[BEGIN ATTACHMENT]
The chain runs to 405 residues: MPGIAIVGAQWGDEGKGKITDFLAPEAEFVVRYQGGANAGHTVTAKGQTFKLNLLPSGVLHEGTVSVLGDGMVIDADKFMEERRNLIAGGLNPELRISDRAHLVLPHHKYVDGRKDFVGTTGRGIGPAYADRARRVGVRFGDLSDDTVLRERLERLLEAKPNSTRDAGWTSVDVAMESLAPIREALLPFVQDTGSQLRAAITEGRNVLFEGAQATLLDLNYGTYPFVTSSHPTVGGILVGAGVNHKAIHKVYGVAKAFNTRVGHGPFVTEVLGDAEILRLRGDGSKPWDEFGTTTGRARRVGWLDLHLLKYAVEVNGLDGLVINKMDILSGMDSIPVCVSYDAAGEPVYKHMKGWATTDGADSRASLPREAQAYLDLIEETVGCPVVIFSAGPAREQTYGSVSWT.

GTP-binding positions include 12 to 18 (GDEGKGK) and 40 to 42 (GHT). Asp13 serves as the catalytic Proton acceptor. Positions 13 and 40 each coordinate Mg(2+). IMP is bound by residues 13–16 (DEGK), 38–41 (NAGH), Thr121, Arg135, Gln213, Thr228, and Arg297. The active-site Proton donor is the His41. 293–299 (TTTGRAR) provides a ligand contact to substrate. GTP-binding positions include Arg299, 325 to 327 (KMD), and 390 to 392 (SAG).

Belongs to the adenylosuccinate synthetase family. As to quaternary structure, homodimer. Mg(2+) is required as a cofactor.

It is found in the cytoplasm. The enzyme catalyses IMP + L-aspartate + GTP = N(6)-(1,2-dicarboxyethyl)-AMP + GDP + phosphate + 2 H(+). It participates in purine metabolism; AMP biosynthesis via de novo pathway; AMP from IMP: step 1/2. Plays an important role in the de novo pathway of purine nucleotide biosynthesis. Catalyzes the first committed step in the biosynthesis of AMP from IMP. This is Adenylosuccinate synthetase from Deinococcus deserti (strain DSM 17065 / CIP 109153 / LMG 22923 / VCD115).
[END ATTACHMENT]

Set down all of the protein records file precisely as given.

The chain runs to 405 residues: MPGIAIVGAQWGDEGKGKITDFLAPEAEFVVRYQGGANAGHTVTAKGQTFKLNLLPSGVLHEGTVSVLGDGMVIDADKFMEERRNLIAGGLNPELRISDRAHLVLPHHKYVDGRKDFVGTTGRGIGPAYADRARRVGVRFGDLSDDTVLRERLERLLEAKPNSTRDAGWTSVDVAMESLAPIREALLPFVQDTGSQLRAAITEGRNVLFEGAQATLLDLNYGTYPFVTSSHPTVGGILVGAGVNHKAIHKVYGVAKAFNTRVGHGPFVTEVLGDAEILRLRGDGSKPWDEFGTTTGRARRVGWLDLHLLKYAVEVNGLDGLVINKMDILSGMDSIPVCVSYDAAGEPVYKHMKGWATTDGADSRASLPREAQAYLDLIEETVGCPVVIFSAGPAREQTYGSVSWT.

GTP-binding positions include 12 to 18 (GDEGKGK) and 40 to 42 (GHT). Asp13 serves as the catalytic Proton acceptor. Positions 13 and 40 each coordinate Mg(2+). IMP is bound by residues 13–16 (DEGK), 38–41 (NAGH), Thr121, Arg135, Gln213, Thr228, and Arg297. The active-site Proton donor is the His41. 293–299 (TTTGRAR) provides a ligand contact to substrate. GTP-binding positions include Arg299, 325 to 327 (KMD), and 390 to 392 (SAG).

Belongs to the adenylosuccinate synthetase family. As to quaternary structure, homodimer. Mg(2+) is required as a cofactor.

It is found in the cytoplasm. The enzyme catalyses IMP + L-aspartate + GTP = N(6)-(1,2-dicarboxyethyl)-AMP + GDP + phosphate + 2 H(+). It participates in purine metabolism; AMP biosynthesis via de novo pathway; AMP from IMP: step 1/2. Plays an important role in the de novo pathway of purine nucleotide biosynthesis. Catalyzes the first committed step in the biosynthesis of AMP from IMP. This is Adenylosuccinate synthetase from Deinococcus deserti (strain DSM 17065 / CIP 109153 / LMG 22923 / VCD115).